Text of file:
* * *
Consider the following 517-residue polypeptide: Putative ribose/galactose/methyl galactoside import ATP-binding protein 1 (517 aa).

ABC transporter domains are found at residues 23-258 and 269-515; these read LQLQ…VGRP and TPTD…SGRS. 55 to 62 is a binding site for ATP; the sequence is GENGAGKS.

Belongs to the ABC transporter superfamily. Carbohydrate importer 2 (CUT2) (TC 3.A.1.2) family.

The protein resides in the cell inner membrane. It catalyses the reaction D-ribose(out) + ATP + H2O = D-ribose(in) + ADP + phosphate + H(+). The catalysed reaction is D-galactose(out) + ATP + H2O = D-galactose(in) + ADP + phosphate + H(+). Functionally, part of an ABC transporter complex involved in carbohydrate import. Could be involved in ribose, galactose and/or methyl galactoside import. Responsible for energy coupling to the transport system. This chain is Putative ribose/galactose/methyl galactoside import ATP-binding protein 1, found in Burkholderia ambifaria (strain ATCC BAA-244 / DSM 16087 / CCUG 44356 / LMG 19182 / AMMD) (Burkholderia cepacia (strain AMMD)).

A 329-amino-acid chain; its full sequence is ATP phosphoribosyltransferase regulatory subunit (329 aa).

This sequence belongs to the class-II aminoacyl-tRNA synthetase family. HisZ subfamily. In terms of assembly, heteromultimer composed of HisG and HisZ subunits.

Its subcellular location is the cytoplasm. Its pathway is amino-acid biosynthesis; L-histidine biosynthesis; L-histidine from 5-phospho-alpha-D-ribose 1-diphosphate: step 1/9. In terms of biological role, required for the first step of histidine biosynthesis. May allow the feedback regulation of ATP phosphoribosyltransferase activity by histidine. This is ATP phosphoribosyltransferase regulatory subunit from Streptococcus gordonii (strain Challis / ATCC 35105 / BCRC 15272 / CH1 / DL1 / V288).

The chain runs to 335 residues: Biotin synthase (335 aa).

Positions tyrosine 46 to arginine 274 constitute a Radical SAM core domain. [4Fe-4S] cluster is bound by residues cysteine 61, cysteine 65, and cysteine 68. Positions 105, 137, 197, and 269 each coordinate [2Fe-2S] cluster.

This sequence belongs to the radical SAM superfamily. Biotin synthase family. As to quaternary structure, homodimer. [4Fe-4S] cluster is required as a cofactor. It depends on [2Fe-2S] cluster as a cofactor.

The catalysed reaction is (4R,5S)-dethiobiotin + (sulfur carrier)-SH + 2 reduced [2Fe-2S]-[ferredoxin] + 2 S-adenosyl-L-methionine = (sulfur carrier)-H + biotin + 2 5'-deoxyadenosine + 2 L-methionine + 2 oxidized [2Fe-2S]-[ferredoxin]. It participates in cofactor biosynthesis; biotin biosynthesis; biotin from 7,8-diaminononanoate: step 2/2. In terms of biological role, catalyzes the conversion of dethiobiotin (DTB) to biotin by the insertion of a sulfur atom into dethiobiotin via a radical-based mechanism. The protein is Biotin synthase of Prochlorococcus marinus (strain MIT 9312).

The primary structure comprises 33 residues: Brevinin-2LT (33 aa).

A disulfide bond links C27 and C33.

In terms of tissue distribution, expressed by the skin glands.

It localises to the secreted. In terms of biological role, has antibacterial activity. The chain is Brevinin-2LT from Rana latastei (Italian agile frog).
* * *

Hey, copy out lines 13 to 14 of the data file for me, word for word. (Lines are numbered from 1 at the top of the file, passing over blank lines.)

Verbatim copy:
A disulfide bond links C27 and C33.

In terms of tissue distribution, expressed by the skin glands.